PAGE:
Hacking Social Insect Colonies
Social insects are particularly difficult to modify genetically because of their social nature. Modification of an individual genome is typically ineffective because a single female queen usually does all the laying. Therefore, the edited eggs are rejected by workers and fail to survive. Social insects also experience a complex, drawn-out lifecycle, so creating many genetically modified offspring within a reasonable amount of time has been impossible.
However, these problems were recently addressed by a team at The Rockefeller University in New York City, who combined CRISPR technology with clonal raider ants. CRISPR is a gene editing technique that can modify any region of any genome accurately, without harming other genes. It works by modeling bacterial response to invading DNA—or even your computer’s copy-paste functions. When bacteria encounter an invading DNA source, they can copy and incorporate pieces of the foreign DNA into its genome as “spacers” between the short DNA repeats. Scientists harnessed that ability and turned CRISPR into a gene-editing tool, which can add or delete genes, activate dead genes, or control the activity level of genes.
Unlike most ants, clonal raider ants lack a queen. Instead, each ant creates perfect clones of itself by laying its own unfertilized eggs. The team saw the answer in CRISPR, which would allow them to target specific genes and inject the edited DNA back into the eggs.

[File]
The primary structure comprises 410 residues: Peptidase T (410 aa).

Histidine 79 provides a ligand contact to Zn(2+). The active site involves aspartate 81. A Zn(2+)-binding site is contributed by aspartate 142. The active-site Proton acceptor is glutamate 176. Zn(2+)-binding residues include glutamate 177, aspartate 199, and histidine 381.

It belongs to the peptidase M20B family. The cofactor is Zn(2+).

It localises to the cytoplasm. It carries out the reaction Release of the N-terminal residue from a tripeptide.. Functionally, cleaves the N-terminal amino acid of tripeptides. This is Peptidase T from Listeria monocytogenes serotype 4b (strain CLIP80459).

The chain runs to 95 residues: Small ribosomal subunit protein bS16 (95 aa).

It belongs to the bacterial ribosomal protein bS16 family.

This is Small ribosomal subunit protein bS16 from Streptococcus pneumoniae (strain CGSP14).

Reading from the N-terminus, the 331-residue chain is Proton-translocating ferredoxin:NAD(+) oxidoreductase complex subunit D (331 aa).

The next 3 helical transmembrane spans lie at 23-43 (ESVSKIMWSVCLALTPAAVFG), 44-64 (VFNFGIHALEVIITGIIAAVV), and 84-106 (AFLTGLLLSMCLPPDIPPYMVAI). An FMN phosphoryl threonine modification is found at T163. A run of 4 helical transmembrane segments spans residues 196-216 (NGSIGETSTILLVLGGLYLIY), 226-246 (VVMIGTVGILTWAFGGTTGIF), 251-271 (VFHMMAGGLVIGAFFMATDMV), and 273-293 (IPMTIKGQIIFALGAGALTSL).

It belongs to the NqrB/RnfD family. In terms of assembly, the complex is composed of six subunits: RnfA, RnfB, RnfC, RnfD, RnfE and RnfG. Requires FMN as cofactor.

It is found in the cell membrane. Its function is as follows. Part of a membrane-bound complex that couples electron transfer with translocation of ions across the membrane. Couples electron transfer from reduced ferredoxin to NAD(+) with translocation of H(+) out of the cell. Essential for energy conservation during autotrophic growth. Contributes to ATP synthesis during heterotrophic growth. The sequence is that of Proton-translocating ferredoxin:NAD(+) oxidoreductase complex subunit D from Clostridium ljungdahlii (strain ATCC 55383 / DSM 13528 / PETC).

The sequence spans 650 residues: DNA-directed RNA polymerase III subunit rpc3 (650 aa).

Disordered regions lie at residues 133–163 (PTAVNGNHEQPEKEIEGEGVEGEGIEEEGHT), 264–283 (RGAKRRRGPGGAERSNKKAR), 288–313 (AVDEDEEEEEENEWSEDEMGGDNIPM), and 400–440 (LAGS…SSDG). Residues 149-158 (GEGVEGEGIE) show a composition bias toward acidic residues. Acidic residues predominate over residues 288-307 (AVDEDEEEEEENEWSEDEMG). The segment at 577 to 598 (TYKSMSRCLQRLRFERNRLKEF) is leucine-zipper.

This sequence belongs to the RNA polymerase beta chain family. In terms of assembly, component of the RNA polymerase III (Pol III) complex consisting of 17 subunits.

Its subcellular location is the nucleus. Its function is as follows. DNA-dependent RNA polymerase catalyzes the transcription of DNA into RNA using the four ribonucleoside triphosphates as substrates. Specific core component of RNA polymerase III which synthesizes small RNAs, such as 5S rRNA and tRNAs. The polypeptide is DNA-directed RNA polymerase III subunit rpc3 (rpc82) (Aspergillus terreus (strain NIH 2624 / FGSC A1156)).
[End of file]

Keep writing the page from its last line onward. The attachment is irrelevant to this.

Injecting edited DNA back into the unfertilized clonal raider ant eggs would allow the team to breed genetically modified strains of ants almost instantly—but only if it works. It took the team 10,000 tries over the course of two years, but they finally got it right.
Clonal raider ants have to follow scent paths (and they have over 350 odorant receptors with which to do so), so the team targeted an olfactory gene first: orco. The theory was that by knocking out the ants’ ability to follow scent paths they would disrupt critical social behaviors. The goal? To see what would happen if they did. As predicted, knocking out orco rendered the GM ants restless and unable to follow scent paths. However, there were more long-term, serious consequences, too.
The transgenic ants displayed differences in both behavior and brain anatomy. Young clonal raider ants typically spend their first month with their nest-mates, motionless. The transgenic ants skipped this stage and wandered aimlessly, failed to follow trails, and otherwise did not exhibit the social behaviors that allow ant colonies to function cohesively. Typical ants lay six eggs every two weeks, but the transgenics laid only once in that same period of time. Finally, the transgenics had a shorter lifespan of only 2 to 3 months, compared to the usual 6 to 8 month lifespan.
Typical ants have clusters of nerve endings of each type of odorant receptor called glomeruli in their brains. In transgenic ants, the glomeruli never formed.
Researchers also tried knocking out orco in fruit flies, which did not have the same effect. However, knocking out the equivalent gene in mice did. These results suggest a future line of research: comparing and contrasting brain development in different species in order to assess how brains evolve to manage complex social behaviors. The researchers hope the clonal raider ant will become a model organism for study of the origin and evolution of animal societies.
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